CSS Pocket Reference, 3rd Edition

by Eric A. Meyer

<p>The third edition of the <em>CSS Pocket Reference</em> has been completely revised and updated to reflect the latest Cascading Style Sheet specifications in CSS 2.1. This indispensable little reference covers the most essential information that web designers and developers need to implement CSS effectively, and includes a chart displaying detailed information about CSS support for every style element across all browsers.</p>

CSS Text

by Eric A. Meyer

As a web designer, you probably spend more time working with text than any other element. With this concise guide, you'll learn CSS3 properties for changing the appearance of text without altering the font face--including horizontal and vertical alignment, text transformation, word and letter spacing, text wrapping, and the direction of text flow. This book is an excerpt from the upcoming fourth edition of CSS: The Definitive Guide. When you purchase either the print or the ebook edition of CSS Text, you'll receive a discount on the entire Definitive Guide once it's released. Why wait, when you can start manipulating text on your pages right away? Use properties for indenting and aligning lines of text Control the leading between lines of text beyond the font's size Change the amount of space between words and individual characters Add underlines, overlines, strike-throughs, shadows, and other effects Instruct browsers to prioritize speed, legibility, or geometric precision when rendering text Learn how and when to suppress automatic hyphenation Determine the direction that text flows, including left-to-right and top-to-bottom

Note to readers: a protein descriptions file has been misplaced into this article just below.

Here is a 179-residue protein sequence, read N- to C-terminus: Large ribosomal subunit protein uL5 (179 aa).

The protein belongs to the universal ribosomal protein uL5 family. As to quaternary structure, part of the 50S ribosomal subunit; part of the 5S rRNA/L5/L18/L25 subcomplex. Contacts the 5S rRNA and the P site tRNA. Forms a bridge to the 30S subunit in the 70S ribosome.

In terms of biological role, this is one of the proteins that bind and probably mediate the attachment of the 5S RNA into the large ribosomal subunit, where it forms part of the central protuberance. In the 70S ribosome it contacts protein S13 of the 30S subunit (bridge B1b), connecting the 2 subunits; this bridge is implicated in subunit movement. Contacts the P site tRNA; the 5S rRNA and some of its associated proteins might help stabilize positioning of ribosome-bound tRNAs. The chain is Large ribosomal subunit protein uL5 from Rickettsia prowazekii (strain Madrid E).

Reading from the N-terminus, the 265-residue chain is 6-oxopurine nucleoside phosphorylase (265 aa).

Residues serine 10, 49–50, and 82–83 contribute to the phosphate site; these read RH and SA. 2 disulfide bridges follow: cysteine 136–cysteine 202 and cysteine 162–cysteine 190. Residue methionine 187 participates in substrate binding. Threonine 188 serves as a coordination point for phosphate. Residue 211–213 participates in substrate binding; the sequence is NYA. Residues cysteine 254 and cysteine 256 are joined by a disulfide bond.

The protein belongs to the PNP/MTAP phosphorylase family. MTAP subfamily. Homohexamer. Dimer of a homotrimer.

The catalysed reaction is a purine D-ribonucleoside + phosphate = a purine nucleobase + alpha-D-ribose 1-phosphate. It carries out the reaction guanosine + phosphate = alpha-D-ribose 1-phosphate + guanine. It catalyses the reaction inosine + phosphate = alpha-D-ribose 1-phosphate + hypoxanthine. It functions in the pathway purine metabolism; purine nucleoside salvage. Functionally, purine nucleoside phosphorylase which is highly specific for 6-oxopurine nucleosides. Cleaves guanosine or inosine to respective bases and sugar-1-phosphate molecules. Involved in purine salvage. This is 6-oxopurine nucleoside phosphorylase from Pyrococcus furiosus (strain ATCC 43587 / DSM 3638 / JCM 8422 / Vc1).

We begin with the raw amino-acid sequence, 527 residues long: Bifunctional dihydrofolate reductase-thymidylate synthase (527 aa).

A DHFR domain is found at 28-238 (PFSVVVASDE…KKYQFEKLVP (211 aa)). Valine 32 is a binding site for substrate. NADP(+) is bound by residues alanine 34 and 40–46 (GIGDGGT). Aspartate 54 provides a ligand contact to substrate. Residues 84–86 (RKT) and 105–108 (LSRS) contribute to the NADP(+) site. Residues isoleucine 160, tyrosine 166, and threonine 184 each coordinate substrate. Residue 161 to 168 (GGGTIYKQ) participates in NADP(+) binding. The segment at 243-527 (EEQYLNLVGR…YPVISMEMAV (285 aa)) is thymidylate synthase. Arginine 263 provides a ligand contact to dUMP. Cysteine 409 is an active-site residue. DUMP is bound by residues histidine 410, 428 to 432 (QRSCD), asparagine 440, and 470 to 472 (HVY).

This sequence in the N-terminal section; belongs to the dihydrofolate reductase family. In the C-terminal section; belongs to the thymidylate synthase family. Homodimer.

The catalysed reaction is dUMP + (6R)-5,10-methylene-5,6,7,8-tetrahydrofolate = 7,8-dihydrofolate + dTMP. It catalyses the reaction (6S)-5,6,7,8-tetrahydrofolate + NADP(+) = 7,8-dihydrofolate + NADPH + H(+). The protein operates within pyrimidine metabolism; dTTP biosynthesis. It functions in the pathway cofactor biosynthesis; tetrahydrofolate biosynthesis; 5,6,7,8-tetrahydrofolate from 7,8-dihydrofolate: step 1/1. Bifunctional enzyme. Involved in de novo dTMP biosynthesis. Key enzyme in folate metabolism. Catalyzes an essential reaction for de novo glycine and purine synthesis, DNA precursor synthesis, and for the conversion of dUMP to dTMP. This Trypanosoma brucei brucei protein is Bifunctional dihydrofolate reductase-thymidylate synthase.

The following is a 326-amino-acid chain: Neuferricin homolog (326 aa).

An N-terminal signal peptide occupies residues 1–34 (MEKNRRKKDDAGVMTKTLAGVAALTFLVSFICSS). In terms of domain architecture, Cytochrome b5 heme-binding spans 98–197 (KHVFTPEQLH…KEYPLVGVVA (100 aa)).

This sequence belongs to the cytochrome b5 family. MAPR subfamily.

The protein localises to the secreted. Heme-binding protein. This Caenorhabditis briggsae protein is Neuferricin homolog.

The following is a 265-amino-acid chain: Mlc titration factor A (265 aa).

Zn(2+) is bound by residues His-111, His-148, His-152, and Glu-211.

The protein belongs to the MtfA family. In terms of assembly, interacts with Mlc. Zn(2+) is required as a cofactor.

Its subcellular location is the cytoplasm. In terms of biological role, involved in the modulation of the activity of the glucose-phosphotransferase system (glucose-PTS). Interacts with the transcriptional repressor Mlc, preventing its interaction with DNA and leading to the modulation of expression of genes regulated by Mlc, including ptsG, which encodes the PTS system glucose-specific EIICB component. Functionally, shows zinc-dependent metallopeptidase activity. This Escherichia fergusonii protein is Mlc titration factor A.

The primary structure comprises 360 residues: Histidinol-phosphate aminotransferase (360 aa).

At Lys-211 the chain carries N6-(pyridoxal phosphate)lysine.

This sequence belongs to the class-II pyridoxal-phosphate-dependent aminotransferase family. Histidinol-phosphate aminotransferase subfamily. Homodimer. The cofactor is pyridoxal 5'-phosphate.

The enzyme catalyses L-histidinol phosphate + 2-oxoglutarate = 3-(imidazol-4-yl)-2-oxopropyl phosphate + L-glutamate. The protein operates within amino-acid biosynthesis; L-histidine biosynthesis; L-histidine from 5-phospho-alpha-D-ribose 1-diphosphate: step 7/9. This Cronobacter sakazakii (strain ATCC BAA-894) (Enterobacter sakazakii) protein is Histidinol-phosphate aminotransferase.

Grid Layout in CSS: Interface Layout for the Web

by Eric A. Meyer

CSS has had a layout-shaped hole at its center since the beginning. Designers have bent features such as float and clear to help fill that hole, but nothing has quite done the job. Now that's about to change. With this concise guide, you'll learn how to use CSS grid layout, a generalized system that lets you lay out pieces of your design independent of their document source order and with full awareness of the overall design.Short and deep, this book is an excerpt from the upcoming fourth edition of CSS: The Definitive Guide. When you purchase either the print or the ebook edition of Grid Layout in CSS, you'll receive a discount on the entire Definitive Guide once it's released. Why wait? Learn how to make your web pages come alive today.Explore the differences between grid boxes and block containersCreate block-level grids, inline grids, and even nest grids inside gridsLearn best practices for attaching elements to your layout, using explicitly defined grid lines or grid areaUnderstand how the implicit grid automatically adjusts for oversized elementsCreate gutters between grid elements, and align and justify individual itemsEric A. Meyer is an author, speaker, blogger, sometime teacher, and co-founder of An Event Apart. He's a two-decade veteran of the Web and web standards, a past member of the W3C's Cascading Style Sheets Working Group, and the author of O'Reilly's CSS: The Definitive Guide.